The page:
press release

The relationship between man and his surrounding environment is the theme behind the exhibition Sguardi da nord/Northern Lights. Reflecting with Images, opening on 27th January 2007 at 12 pm until 6th May 2007.

Curated by Filippo Maggia, the exhibition will be held in the two exhibition venues of the Galleria Civica di Modena: Palazzo Santa Margherita and Palazzina dei Giardini, organised and produced by the Galleria Civica di Modena and by the Fondazione Cassa di Risparmio di Modena.

Nature and the domestic environment are seen here from the North of Europe, starting from North Italy: in fact, the show includes the research work of several of the most interesting artists on an international level: Salla Tykkä (Helsinki, 1973), Elina Brotherus (Helsinki, 1972), Annika von Hausswolff (Gothenburg, 1967), Walker and Walker (Dublin, 1962), Sarah Jones (London, 1959) and Walter Niedermayr (Bolzano, 1952).

Their research ponders the relationship that man has with the range of realities found all around him, from the domestic environment to that of nature, meant here as a place in which to reflect and gather one’s thoughts. The human figure is always a key element of these works, a protagonist even when it is not physically present. These photographs, videos and films are supposed to work like evocative paintings, drawing in the spectator with their charms, coaxing the onlooker to let himself become involved, to try and fathom the solitude of the protagonists. We question their state of being just as we would our own up to the point in which we share the same haziness, the same sense of searching, that same world-weariness that hangs over them. The natural setting, common to many of the works on show, is considered here not as a classical landscape, nor as a field in which to explicate our experiences, but rather as a place where that which is all too often oppressed by reason m ay emerge.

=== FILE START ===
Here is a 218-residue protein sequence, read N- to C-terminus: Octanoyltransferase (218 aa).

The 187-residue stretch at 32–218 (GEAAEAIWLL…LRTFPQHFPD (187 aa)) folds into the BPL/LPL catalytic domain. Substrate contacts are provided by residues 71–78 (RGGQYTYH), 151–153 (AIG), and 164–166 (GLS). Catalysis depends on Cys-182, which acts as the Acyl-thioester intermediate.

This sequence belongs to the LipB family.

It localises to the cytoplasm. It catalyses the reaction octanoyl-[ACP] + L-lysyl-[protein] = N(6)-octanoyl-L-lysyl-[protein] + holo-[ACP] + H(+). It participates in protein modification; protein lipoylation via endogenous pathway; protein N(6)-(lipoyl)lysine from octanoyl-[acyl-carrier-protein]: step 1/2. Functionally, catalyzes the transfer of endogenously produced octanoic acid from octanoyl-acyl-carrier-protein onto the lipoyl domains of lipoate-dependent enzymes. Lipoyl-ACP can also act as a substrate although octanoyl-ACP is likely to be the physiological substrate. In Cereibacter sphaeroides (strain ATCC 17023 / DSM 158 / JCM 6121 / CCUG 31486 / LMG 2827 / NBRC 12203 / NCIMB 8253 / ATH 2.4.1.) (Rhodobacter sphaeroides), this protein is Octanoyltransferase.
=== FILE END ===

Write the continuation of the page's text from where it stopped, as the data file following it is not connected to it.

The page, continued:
In the film by the brothers Pat and Joe Walker, we witness the solitary journey of a man at dusk, who walks down to the edge of a lake and, once aboard a boat, starts to row towards the centre of the lake. It is then that another man appears, identical to the first, and goes through exactly the same motions. Like in a Schnitzler story, we are no longer able to distinguish between the truth and the fruit of our own imagination. A thin veil of worry covers the faces of the adolescent girls photographed by Sarah Jones, be they lying on a bed or leaning against a tree they seem to stare at us inquisitively from their emblematic waiting, their stillness within a time charged with unresolved silences. Annika von Hausswolff exploits the senses – first and foremost that of touch – to try and translate the physical relationship that binds us to that which is familiar. The photographs of the Swedish artist unleash sudden and profoundly intimate emotions, giving wei ght and sense to those stories of real life that have penetrated the very walls around them, that have seeped into the warm wood of the floor, just like the tears and cries accompanying them. In both video and photography, Salla Tykka tends to choose women as her protagonists: be they adolescents or mature ladies, they always discover something about themselves through events that would appear to occur by chance, but which in actual fact they bring about themselves. In the films, the final outcome, the ending to the mystery which initially appears complex, is not as important as the attitude of the protagonist: little by little she lays herself bare, growing up and revealing herself through her physical relationship with a time, a place, other people. Little details and fragments come back in her black and white photographs: traces of thoughts and souls in the form of snow, trees, leather.

Elina Brotherus, protagonist of many of her own works, takes on a similar approach to the world: intimate and personal, yet though herself. She perfectly blends anthropological and cultural reasons which underline the identity and characteristics of a natural desire to understand and discover, almost infantile in its immediacy and spontaneity. Silence reigns supreme in the photographs of Walter Niedermayr, dictating the distinctions between man and nature. The latter is awarded a recognition of reality which has never really been lost or doubted, but rather which calls on human presumption to undertake a new form of dialogue to understand it.

The images, which depict the world around us like never before, speak of the world by translating its contemporary spirit into colour, without overlooking any aspect of it, for the very nature of the colour means that it is not reproduced but reflected, forcing man to finally become aware of himself and the ever-changing reality all around him.

Palazzo Santa Margherita and Palazzina dei Giardini corso Canalgrande, Modena, Italy

Sguardi da nord/Northern Lights. Reflecting with Images
Kurator: Filippo Maggia

mit Salla Tykkä, Elina Brotherus, Annika von Hausswolff, Walker & Walker, Sarah Jones, Walter Niedermayr